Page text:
Stated simply, resilience transforms potentially toxic stress into tolerable stress. In the final analysis, resilience is rooted in both the physiology of adaptation and the experiences we provide for children that either promote or limit its development. (National Scientific Council on the Developing Child 2015).

 

Many great efforts are occurring around Oregon and the United States to understand trauma, resilience and healing, including some amazing partnerships right here in Jefferson County! BestCare Prevention has created a framework to identify the good work we're already doing and what steps we need to take to build upon the existing resilience within our youth, our families, and our community.

 

We have identified the following key components:


— We are committed to addressing trauma across the lifespan in Jefferson County;
— An effective coalition exists to create and support Trauma Resilience;
— Equitable programming is valued because it fits our perceived need and capacity;
— Quality of care (research-based efforts) is a shared value; and
— There is adequate capacity and commitment of resources to provide training, implementation, technical support, and 

     accountability in practices.

Based on the work of Kenneth Ginsburg, M.D., M.S. Ed, we believe:

— Youth live up or down to our expectations. We have high standards.
— Youth come for the content, but the context is what heals.
— Youth are experts in their own lives.
— Youth are the very best teachers for youth.
— Youth are capable of healing.
— Almost everything we fear about adolescent behavior (suicide, bullying, drugs, alcohol, sex, etc.) is about youth reacting to a world

     that feels stressful to them.

We begin with the following building blocks:

―  Competence: When we notice what young people are doing right and give them opportunities to develop important skills, they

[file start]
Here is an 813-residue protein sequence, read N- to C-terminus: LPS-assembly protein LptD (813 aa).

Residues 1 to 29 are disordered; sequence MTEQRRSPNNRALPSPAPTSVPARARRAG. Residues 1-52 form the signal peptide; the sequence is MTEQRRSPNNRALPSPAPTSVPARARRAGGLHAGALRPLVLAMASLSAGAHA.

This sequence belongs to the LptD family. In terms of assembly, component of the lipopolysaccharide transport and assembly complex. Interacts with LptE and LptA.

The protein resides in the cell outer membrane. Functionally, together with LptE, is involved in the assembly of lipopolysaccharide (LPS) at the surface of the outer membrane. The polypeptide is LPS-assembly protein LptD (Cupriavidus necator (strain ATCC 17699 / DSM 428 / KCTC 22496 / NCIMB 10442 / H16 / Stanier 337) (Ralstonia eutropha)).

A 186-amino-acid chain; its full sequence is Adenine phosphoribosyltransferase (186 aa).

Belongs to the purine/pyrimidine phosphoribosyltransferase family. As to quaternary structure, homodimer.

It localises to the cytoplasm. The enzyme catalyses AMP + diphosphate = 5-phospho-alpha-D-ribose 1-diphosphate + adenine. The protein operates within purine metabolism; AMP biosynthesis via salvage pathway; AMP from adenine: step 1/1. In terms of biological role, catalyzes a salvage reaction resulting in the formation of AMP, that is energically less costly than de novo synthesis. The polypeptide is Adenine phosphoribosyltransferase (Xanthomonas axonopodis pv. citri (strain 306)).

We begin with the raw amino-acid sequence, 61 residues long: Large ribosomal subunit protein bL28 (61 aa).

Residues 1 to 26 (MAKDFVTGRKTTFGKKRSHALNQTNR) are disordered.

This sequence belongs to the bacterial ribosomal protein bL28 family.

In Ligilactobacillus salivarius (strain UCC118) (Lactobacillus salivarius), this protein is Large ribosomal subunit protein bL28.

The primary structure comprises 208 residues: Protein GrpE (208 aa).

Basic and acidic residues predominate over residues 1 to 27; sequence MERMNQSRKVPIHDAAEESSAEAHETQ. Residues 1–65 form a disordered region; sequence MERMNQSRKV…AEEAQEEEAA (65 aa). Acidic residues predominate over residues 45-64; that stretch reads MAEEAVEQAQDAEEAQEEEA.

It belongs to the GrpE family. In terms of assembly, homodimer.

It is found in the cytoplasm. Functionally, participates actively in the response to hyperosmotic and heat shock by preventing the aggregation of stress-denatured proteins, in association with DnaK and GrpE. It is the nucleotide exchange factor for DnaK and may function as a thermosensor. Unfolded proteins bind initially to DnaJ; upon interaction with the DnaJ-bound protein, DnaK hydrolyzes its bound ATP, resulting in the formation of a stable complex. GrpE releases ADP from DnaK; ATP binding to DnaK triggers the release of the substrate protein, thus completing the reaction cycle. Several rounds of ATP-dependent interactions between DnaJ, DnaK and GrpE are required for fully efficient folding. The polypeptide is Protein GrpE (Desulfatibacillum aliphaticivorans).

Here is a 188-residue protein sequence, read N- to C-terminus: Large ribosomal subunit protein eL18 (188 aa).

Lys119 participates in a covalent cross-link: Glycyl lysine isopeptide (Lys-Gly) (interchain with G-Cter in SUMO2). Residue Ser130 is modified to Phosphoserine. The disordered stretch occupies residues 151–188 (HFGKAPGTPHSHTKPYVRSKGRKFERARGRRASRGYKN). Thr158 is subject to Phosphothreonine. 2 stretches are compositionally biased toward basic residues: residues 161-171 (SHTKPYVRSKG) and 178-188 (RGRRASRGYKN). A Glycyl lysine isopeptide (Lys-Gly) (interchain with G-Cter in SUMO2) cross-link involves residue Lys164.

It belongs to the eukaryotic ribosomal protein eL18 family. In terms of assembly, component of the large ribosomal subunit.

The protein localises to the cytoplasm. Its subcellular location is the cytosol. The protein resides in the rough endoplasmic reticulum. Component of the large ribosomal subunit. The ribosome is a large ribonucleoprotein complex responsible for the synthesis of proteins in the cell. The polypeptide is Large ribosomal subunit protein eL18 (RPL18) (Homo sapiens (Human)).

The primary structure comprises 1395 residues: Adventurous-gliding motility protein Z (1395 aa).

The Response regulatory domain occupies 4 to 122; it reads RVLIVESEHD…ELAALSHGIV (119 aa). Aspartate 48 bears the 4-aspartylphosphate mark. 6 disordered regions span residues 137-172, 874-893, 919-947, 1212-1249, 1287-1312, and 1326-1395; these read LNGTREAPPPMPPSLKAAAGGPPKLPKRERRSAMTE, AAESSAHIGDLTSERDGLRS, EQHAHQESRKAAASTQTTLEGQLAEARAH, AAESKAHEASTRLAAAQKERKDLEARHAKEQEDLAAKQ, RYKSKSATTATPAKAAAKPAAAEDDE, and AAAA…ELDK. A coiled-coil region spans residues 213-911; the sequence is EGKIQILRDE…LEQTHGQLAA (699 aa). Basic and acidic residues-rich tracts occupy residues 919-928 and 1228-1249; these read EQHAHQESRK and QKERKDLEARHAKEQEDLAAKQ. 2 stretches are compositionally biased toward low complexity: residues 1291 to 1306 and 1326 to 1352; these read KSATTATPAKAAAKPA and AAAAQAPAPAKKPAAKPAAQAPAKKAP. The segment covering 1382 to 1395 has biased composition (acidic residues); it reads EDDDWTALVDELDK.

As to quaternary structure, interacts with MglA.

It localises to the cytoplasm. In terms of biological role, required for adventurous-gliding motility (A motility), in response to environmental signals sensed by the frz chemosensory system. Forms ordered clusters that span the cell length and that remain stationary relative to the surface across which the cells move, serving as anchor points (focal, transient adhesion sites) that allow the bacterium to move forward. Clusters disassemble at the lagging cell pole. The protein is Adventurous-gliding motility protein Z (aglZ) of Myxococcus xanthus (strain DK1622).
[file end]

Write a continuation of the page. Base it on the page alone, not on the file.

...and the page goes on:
feel competent. We undermine competence when we don't allow young people to recover themselves after a fall.  

―  Confidence: Young people need confidence to be able to navigate the world, think outside the box, and recover from challenges.   ―  Connection: Connections with other people, schools, and communities offer young people the security that allows them to stand

      on their own and develop creative solutions. 

―  Character: Young people need a clear sense of right and wrong and a commitment to integrity.    

―  Contribution: Young people who contribute to the well-being of others will receive gratitude rather than condemnation. They will

      learn that contributing feels good and may, therefore, more easily turn to others, and do so without shame.   

―  Coping: Young people who possess a variety of healthy coping strategies will be less likely to turn to dangerous quick fixes when

      stressed.

―  Control: Young people who understand privileges and respect are earned through demonstrated responsibility will learn to make

      wise choices and feel a sense of control.

While our efforts are focused on efforts in Jefferson County and for Jefferson County, we support other efforts in Central Oregon, including those of TRACES and Trauma Informed Oregon.  If you would like more information, please Contact Us!